A New Way of Thinking About the Automotive Industry

By Thomas Klaffke

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Over the last couple of decades, Silicon Valley has been responsible for inventing and reinventing all kinds of gadgets and technologies: the music player, the phone, the watch, the TV and the computer itself. Recent trends suggest that the automotive industry might be next on Silicon Valley’s disruption list.

Besides a surge of auto tech startups and Tesla’s success, Silicon Valley’s new affair with the automotive industry is heightened by chatter about a secret car project by the most prominent disruptor of them all: Apple. Dan Akerson, retired CEO of General Motors, recently commented on Apple’s alleged entrance into the automotive market with the following remarks:

“We take steel, raw steel, and turn it into a car. They have no idea what they’re getting into if they get into that.”

But is this really true? Does Silicon Valley really have no idea what they are getting into? Or might the Valley just have a drastically different idea of the future of the automotive industry?

Are We Reaching Peak Driving?

One reason for Silicon Valley’s interest in the automotive industry is the theory of “peak driving”. In the U.S. and Europe, people are buying fewer cars, driving less and getting less driver’s licenses, suggesting a major cultural shift away from individual car ownership. This is especially true when one looks at the behavior of 16-30-year-olds living in urban areas.

While car sales in other markets, such as China, are still growing, a look at cities, here too, signals that this trend won’t hold for long. For example, in Beijing, a driver wishing to purchase a vehicle with an internal-combustion engine must first enter a lottery and then wait up to 2 years before receiving a license plate.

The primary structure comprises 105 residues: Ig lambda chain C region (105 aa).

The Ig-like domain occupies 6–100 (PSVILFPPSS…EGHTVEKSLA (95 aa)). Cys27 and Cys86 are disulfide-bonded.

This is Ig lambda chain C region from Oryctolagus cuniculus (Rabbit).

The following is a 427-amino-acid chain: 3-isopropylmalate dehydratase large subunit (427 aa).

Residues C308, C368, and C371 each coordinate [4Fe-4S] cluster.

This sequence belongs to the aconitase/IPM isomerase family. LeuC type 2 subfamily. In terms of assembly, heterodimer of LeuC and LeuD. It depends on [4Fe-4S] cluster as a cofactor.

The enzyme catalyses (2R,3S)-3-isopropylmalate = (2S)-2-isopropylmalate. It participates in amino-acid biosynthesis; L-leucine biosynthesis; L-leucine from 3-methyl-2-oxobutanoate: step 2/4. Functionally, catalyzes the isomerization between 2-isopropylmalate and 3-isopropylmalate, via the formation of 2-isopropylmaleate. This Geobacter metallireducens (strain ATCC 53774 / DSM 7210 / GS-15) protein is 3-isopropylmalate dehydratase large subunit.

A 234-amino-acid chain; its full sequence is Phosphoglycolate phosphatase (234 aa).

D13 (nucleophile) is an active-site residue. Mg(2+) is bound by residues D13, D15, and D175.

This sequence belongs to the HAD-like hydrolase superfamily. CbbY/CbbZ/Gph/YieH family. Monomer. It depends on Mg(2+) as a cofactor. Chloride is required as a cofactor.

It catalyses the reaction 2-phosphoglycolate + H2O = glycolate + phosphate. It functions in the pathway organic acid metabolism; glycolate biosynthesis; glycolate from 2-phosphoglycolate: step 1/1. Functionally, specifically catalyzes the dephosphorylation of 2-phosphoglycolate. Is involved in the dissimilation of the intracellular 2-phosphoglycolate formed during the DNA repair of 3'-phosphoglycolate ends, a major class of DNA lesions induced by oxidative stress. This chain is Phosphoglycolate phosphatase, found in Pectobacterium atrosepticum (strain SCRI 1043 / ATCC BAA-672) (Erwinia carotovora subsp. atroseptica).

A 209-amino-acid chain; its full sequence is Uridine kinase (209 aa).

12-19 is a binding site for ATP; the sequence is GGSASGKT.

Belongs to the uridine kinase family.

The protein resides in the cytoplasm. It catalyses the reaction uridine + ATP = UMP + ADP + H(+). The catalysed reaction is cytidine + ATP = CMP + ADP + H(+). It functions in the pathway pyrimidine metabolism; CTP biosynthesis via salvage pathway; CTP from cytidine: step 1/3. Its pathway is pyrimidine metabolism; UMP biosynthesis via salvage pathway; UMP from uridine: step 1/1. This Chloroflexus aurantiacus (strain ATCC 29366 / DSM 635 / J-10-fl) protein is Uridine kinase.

Consulting firm McKinsey expects such vehicle use restrictions to grow even more stringent in emerging countries as the level of urbanization and air pollution increases. Globally air pollution already accounts for 6.5 million deaths annually. It is such developments, among others, that attract Silicon Valley disruptors to enter and redefine the industry.

Changing the Worldview About Cars

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The purpose-driven Silicon Valley entrepreneurs and executives, following their “change-the-world-mantra”, are viewing the shortcomings of internal combustion engine cars as global challenges, solvable by innovative technologies and business models.

In their view, cars are an old, inconvenient technology, destroying lives, polluting the air, and contributing to global warming. For executives like Eric Schmidt, chairman of Google’s parent company Alphabet, the argument for disrupting the automotive industry is obvious. Referring to the over 1 million deaths and 15 million injuries caused by car accidents globally each year, Schmidt speaking to shareholders in 2016 bemoaned: “How could you accept that? Why is this not a national crisis?”

Furthermore, from the perspective of Silicon Valley, cars are not only destroying lives and the environment, they are also extremely narrow “computers on wheels“. While cars have become increasingly more computerized, they are still relatively unintelligent, inefficient, and rarely connected to the Internet with Go to the full article.

Source:: Business 2 Community

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